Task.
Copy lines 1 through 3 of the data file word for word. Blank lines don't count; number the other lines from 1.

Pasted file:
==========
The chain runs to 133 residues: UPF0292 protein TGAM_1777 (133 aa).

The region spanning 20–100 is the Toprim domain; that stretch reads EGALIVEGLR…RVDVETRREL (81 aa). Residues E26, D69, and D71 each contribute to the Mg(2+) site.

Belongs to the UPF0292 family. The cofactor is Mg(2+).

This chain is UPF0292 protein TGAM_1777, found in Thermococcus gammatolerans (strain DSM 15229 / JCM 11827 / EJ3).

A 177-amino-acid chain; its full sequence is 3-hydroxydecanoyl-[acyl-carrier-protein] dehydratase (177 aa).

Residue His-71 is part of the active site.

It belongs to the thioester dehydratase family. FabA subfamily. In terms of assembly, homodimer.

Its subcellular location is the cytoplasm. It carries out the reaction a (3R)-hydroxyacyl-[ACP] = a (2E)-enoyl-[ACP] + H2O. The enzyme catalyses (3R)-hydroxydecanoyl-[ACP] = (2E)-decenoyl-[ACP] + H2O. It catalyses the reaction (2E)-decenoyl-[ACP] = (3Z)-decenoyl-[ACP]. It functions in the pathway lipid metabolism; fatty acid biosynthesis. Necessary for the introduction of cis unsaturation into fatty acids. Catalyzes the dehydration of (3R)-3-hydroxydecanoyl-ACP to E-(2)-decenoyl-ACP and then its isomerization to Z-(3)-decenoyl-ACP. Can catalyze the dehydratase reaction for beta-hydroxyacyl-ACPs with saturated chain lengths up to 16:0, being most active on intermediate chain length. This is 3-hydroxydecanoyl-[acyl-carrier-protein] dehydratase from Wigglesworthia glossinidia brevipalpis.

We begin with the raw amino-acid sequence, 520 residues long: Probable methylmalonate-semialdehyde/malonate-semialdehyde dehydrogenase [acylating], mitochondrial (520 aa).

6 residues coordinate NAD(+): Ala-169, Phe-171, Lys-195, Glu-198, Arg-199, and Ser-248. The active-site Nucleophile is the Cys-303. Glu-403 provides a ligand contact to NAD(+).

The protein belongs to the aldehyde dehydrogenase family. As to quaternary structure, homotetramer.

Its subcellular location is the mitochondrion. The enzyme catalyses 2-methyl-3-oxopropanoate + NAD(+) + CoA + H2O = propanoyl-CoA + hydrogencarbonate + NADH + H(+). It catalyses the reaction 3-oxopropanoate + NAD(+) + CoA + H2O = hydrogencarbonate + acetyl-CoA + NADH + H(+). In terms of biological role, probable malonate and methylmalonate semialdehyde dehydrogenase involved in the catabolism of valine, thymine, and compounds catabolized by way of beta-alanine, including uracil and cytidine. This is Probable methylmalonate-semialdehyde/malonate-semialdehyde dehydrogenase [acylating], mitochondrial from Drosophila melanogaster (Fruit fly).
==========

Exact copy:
The chain runs to 133 residues: UPF0292 protein TGAM_1777 (133 aa).

The region spanning 20–100 is the Toprim domain; that stretch reads EGALIVEGLR…RVDVETRREL (81 aa). Residues E26, D69, and D71 each contribute to the Mg(2+) site.

Belongs to the UPF0292 family. The cofactor is Mg(2+).